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Today the non-profit digital performance rights organization SoundExchange announced it has paid out more than $1 billion in digital royalties to artists and labels since its inception in 2003. SoundExchange collects royalties from streaming music providers—including Sirius XM, Pandora and those channels way at the back of your cable lineup that only play music—and passes them along to artists, both signed and unsigned.
“This milestone reflects the fact that the digital music industry is evolving and will continue to grow,” said SoundExchange president Michael Huppe in a statement. “We’re optimistic about where the music industry is headed and see opportunity for SoundExchange to help both creators and digital music services thrive.”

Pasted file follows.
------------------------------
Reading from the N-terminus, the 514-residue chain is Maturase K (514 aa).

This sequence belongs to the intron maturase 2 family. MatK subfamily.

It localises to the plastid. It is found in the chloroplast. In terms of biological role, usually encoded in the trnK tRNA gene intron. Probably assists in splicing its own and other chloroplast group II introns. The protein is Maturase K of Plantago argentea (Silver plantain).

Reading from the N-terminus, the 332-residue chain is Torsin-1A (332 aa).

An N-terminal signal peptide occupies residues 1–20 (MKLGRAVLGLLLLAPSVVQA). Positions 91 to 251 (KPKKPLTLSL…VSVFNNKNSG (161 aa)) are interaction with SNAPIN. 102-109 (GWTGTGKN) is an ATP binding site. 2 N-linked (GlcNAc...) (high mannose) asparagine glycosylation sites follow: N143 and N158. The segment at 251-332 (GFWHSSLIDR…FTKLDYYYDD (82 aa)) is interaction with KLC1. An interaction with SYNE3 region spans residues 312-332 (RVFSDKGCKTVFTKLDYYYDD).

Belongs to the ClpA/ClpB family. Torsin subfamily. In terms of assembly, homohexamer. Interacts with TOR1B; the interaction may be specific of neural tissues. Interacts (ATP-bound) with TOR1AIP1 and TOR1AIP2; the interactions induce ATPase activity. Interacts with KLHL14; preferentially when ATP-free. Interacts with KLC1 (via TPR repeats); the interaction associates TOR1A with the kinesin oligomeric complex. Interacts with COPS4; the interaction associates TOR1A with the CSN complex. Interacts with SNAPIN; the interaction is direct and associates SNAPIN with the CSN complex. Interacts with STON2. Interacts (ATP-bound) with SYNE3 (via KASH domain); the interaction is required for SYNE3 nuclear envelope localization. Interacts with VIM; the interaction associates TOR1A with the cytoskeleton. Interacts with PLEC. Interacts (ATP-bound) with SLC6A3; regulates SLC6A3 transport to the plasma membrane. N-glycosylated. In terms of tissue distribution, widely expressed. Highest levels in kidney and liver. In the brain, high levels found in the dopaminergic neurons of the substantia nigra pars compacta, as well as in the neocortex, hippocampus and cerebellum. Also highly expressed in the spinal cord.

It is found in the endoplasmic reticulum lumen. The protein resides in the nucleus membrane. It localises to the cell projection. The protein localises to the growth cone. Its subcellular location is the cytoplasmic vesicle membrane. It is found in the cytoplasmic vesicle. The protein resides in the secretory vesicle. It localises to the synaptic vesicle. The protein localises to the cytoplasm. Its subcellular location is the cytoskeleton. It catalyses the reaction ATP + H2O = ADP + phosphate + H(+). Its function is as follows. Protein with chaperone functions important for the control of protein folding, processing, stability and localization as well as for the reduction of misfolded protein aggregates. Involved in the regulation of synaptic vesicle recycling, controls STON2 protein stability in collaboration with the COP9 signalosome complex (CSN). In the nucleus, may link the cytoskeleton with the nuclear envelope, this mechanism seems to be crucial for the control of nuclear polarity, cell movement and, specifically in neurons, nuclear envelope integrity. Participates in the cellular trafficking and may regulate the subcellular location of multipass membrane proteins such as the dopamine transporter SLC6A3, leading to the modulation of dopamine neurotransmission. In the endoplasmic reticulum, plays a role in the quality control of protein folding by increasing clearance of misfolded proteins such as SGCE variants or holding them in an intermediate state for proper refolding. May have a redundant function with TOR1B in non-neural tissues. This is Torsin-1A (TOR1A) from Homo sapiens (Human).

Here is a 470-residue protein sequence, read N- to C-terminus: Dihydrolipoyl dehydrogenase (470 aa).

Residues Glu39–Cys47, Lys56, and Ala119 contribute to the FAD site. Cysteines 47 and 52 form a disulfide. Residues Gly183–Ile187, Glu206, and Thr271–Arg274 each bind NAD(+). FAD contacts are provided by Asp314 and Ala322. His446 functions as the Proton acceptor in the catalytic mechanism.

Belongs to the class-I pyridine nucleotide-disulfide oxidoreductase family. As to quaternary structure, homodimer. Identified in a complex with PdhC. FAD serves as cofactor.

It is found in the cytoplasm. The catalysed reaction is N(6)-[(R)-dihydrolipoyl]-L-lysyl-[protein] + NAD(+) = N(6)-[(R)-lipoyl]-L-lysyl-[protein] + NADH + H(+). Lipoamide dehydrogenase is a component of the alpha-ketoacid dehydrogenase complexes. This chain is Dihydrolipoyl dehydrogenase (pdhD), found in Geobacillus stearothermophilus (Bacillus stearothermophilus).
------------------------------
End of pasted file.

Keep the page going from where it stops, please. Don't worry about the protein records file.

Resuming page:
Of the billion dollars paid out by SoundExchange over the past decade, more than one-tenth has been distributed in recent months. The organization doled out a total of $108.6 million in royalties during the first quarter of 2012, marking the first time distributions exceeded $100 million in a single quarter. SoundExchange cites enhanced data management and improved technology platforms for the change.
The U.S. Copyright Office has designated SoundExchange the sole administrative entity for collecting digital royalties, but not everyone knows that yet. Tens of millions of dollars in digital royalties still sit unclaimed, despite the organization’s best efforts to contact artists. “They think we’re a Nigerian email scam,” a spokesperson once said.
Any musician or copyright holder can sign up for SoundExchange. Anyone hoping to receive royalties must send in a W-8 or W-9 form and government-issued identification. All of this can be done via email, snail mail, or fax (more info here).